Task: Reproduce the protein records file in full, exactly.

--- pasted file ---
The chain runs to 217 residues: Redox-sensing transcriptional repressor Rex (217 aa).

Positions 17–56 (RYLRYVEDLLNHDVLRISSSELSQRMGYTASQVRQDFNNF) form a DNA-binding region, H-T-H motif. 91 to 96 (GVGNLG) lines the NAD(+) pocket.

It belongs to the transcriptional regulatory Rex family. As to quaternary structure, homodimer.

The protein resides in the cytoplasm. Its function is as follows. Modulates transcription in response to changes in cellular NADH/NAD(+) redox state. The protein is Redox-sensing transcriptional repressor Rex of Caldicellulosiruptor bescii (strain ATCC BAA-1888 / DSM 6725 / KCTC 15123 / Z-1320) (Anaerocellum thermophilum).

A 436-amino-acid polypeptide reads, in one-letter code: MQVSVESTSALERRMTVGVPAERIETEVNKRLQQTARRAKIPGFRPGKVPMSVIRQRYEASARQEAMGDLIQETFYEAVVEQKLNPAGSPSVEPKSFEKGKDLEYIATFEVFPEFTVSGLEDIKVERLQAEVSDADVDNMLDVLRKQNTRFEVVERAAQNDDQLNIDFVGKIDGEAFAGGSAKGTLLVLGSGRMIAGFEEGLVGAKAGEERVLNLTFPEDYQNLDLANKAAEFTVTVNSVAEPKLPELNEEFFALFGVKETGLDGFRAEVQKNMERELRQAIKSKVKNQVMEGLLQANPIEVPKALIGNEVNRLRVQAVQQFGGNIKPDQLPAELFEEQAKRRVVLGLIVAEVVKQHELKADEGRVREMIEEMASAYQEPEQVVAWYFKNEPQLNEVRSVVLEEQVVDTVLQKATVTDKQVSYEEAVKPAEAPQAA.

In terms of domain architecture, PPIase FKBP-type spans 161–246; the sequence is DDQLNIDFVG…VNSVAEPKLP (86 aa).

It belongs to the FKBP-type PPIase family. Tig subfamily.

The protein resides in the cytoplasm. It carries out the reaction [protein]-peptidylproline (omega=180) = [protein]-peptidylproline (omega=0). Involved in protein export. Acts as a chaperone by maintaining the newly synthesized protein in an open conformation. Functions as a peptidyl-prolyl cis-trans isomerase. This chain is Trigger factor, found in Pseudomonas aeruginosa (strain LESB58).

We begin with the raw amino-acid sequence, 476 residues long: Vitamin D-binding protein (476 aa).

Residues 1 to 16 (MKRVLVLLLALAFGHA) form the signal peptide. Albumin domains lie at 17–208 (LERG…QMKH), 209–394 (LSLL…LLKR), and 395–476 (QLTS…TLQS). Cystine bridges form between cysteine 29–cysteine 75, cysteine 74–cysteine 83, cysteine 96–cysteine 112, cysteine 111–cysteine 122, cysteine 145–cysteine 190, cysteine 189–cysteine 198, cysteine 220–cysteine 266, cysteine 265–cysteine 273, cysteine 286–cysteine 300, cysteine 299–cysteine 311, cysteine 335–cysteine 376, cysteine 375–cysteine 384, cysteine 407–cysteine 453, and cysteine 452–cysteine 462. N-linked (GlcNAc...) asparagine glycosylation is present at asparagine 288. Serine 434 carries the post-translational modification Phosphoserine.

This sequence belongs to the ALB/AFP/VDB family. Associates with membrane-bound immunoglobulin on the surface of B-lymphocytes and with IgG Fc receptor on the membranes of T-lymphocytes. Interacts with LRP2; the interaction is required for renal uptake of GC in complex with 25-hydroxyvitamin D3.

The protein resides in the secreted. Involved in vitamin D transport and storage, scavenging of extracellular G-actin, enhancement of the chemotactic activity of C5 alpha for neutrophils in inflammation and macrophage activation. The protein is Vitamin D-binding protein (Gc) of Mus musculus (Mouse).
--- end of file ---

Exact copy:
The chain runs to 217 residues: Redox-sensing transcriptional repressor Rex (217 aa).

Positions 17–56 (RYLRYVEDLLNHDVLRISSSELSQRMGYTASQVRQDFNNF) form a DNA-binding region, H-T-H motif. 91 to 96 (GVGNLG) lines the NAD(+) pocket.

It belongs to the transcriptional regulatory Rex family. As to quaternary structure, homodimer.

The protein resides in the cytoplasm. Its function is as follows. Modulates transcription in response to changes in cellular NADH/NAD(+) redox state. The protein is Redox-sensing transcriptional repressor Rex of Caldicellulosiruptor bescii (strain ATCC BAA-1888 / DSM 6725 / KCTC 15123 / Z-1320) (Anaerocellum thermophilum).

A 436-amino-acid polypeptide reads, in one-letter code: MQVSVESTSALERRMTVGVPAERIETEVNKRLQQTARRAKIPGFRPGKVPMSVIRQRYEASARQEAMGDLIQETFYEAVVEQKLNPAGSPSVEPKSFEKGKDLEYIATFEVFPEFTVSGLEDIKVERLQAEVSDADVDNMLDVLRKQNTRFEVVERAAQNDDQLNIDFVGKIDGEAFAGGSAKGTLLVLGSGRMIAGFEEGLVGAKAGEERVLNLTFPEDYQNLDLANKAAEFTVTVNSVAEPKLPELNEEFFALFGVKETGLDGFRAEVQKNMERELRQAIKSKVKNQVMEGLLQANPIEVPKALIGNEVNRLRVQAVQQFGGNIKPDQLPAELFEEQAKRRVVLGLIVAEVVKQHELKADEGRVREMIEEMASAYQEPEQVVAWYFKNEPQLNEVRSVVLEEQVVDTVLQKATVTDKQVSYEEAVKPAEAPQAA.

In terms of domain architecture, PPIase FKBP-type spans 161–246; the sequence is DDQLNIDFVG…VNSVAEPKLP (86 aa).

It belongs to the FKBP-type PPIase family. Tig subfamily.

The protein resides in the cytoplasm. It carries out the reaction [protein]-peptidylproline (omega=180) = [protein]-peptidylproline (omega=0). Involved in protein export. Acts as a chaperone by maintaining the newly synthesized protein in an open conformation. Functions as a peptidyl-prolyl cis-trans isomerase. This chain is Trigger factor, found in Pseudomonas aeruginosa (strain LESB58).

We begin with the raw amino-acid sequence, 476 residues long: Vitamin D-binding protein (476 aa).

Residues 1 to 16 (MKRVLVLLLALAFGHA) form the signal peptide. Albumin domains lie at 17–208 (LERG…QMKH), 209–394 (LSLL…LLKR), and 395–476 (QLTS…TLQS). Cystine bridges form between cysteine 29–cysteine 75, cysteine 74–cysteine 83, cysteine 96–cysteine 112, cysteine 111–cysteine 122, cysteine 145–cysteine 190, cysteine 189–cysteine 198, cysteine 220–cysteine 266, cysteine 265–cysteine 273, cysteine 286–cysteine 300, cysteine 299–cysteine 311, cysteine 335–cysteine 376, cysteine 375–cysteine 384, cysteine 407–cysteine 453, and cysteine 452–cysteine 462. N-linked (GlcNAc...) asparagine glycosylation is present at asparagine 288. Serine 434 carries the post-translational modification Phosphoserine.

This sequence belongs to the ALB/AFP/VDB family. Associates with membrane-bound immunoglobulin on the surface of B-lymphocytes and with IgG Fc receptor on the membranes of T-lymphocytes. Interacts with LRP2; the interaction is required for renal uptake of GC in complex with 25-hydroxyvitamin D3.

The protein resides in the secreted. Involved in vitamin D transport and storage, scavenging of extracellular G-actin, enhancement of the chemotactic activity of C5 alpha for neutrophils in inflammation and macrophage activation. The protein is Vitamin D-binding protein (Gc) of Mus musculus (Mouse).